Aranyaka – Part 3 – Thoreau, Shakespeare, Maharshi, Jung and Aranyaniism

Continued from Aranyaka Part 2.

Pine flower. Thoreau discovered them by climbing a big pine to the top. I got lucky. This one was on a tree bent low to the ground. I’m not sure, but I think it’s a scotch pine, of which we have very few at Balsamea. I’ve never seen another one of these “flowers,” so I feel lucky.

If I were to invent a religion, it would be centered on forest immersion.  It need not be a highly social alliance of souls, because silence and solitude are like vestments of immersion.  Other critical components of the Order would be creativity, play, liberality and education.

Religion that has lost its playfulness can be dangerous.from an article by Peter Gray, author of Free to Learn

This new religion is wrapped around a core understanding that there are not two natures, human and non-human.  There is one Nature and we are part of it.  Forest immersion can make this knowledge holistic, both visceral and intellectual, drawn from the primordial biophilia in human nature, and from burgeoning modern science on the topic.

Adherence to this religion calls for daily walking through forest or field, ideally twice or more per day, at least 40 minutes at a time, ideally 90 minutes or more.  That would be merely casual adherence.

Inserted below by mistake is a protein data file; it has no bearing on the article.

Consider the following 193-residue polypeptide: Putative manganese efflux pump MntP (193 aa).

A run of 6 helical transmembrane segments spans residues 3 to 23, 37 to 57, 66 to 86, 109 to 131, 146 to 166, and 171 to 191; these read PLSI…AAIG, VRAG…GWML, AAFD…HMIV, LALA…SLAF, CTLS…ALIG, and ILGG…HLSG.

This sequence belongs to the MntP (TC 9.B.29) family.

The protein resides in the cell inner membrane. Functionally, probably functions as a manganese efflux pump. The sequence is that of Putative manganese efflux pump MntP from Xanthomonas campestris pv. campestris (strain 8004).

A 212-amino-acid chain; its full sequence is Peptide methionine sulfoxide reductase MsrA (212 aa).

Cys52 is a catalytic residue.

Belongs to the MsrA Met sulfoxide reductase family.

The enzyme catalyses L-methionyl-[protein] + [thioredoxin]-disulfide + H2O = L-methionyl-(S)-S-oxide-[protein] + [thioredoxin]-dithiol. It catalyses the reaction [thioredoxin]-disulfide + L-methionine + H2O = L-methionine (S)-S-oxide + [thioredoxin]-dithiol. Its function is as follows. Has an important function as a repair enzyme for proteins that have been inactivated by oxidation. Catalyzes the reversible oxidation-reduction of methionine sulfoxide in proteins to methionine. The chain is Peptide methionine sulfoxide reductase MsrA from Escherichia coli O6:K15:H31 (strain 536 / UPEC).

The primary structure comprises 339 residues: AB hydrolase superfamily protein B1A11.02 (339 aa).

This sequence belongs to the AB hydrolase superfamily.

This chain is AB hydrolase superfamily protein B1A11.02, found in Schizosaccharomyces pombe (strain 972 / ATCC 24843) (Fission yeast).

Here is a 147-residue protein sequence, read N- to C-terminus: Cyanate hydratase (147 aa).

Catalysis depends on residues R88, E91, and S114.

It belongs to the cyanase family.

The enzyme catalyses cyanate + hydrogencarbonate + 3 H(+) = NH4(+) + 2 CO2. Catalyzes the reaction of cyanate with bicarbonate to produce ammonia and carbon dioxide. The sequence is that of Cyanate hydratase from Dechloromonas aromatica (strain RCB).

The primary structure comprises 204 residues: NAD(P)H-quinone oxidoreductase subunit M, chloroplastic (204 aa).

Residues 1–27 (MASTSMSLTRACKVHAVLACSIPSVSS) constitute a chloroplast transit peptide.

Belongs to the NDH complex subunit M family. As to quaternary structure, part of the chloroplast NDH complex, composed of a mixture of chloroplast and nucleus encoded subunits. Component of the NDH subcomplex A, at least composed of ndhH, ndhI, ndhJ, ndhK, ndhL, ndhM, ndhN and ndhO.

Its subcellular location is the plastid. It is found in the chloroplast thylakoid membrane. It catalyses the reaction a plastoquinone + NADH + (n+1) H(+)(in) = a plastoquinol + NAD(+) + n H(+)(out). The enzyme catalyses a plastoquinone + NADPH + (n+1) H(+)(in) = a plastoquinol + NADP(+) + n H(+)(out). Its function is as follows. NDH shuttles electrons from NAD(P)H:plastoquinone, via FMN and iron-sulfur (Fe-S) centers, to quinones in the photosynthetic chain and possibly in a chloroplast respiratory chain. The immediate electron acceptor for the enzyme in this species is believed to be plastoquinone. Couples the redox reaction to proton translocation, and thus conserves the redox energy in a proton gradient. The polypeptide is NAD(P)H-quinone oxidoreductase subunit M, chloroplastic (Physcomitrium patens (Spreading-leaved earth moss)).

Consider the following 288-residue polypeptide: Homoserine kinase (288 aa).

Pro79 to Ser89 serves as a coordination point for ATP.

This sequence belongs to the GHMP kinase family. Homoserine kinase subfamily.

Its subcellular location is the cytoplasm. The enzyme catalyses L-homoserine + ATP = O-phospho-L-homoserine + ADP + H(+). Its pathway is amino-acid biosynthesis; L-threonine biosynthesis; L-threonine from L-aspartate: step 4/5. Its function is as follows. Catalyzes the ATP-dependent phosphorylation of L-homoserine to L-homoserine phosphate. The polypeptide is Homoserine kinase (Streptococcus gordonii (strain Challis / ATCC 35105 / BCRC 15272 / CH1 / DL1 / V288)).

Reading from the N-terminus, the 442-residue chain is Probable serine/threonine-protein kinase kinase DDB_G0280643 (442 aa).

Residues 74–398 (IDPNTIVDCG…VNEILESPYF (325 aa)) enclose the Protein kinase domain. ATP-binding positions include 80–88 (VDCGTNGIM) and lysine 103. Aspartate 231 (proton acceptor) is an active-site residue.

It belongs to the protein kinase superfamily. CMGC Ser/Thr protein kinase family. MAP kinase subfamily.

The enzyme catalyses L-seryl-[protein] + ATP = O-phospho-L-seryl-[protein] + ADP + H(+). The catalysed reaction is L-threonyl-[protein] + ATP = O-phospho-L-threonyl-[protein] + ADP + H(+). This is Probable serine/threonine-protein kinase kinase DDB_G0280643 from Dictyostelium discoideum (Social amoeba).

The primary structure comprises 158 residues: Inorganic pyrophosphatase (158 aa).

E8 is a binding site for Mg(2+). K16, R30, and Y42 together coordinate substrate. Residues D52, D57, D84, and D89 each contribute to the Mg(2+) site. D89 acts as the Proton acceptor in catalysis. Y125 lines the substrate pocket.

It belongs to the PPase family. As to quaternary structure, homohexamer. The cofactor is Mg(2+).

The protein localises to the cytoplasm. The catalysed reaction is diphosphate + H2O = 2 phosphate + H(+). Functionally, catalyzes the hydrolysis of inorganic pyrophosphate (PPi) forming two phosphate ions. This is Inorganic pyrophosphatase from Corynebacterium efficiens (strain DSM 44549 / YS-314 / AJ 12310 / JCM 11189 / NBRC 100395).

You never know what may happen during deeper immersion, if you let go of the usual tight grip on yourself and let “wild mind” roll.  For instance, here’s Thoreau doing it (in one of a thousand possible ways):

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Moon

~   ~   ~
“Enchantment is the oldest form of medicine.”
– C. G. Jung, as quoted by Meredith Sabini, Ed., The Earth Has a Soul; The Nature Writings of C.G. Jung, p. 4
~   ~   ~

If you have trouble loading all the pictures and YouTube music videos in this post, it may be that there are just too many, and the picture files are too big.  (They are big so that you can see them full-screen by clicking on them.)  Try waiting a moment or refresh your browser (reload the page).  Last ditch effort: clear your browser cache.  I’m working on alternate approaches at this end.

HERE’S THAT MOON I NEVER PROMISED YOU. The Balsamean and the moon shattering in the clouds over Moose Pond, August 2005. Click for full screen view, as with all pictures in this article.

If you want to write a song about the heart
Think about the moon before you start
Because the heart will howl like a dog in the moonlight
And the heart can explode like a pistol on a June night
So if you want to write a song about the heart
And its everlonging for a counterpart
Na na na na na na
Yeah yeah yeah
Write a song about the moon

– from Song About the Moon
Paul Simon 1981

Full lyrics on Paul Simon Official Website

Alternate YouTube link: Simon & Garfunkel Song About the Moon

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When you write a song about the moon, or dance with it alone in the peaceful beauty of night, your heart may have a counterpart right there.  Mine does, and I thank the moon for never giving up on our blessed relationship, and for the fun of creating moonlit pictures, and its help engaging enchantment and fantasy for the health of my soul.

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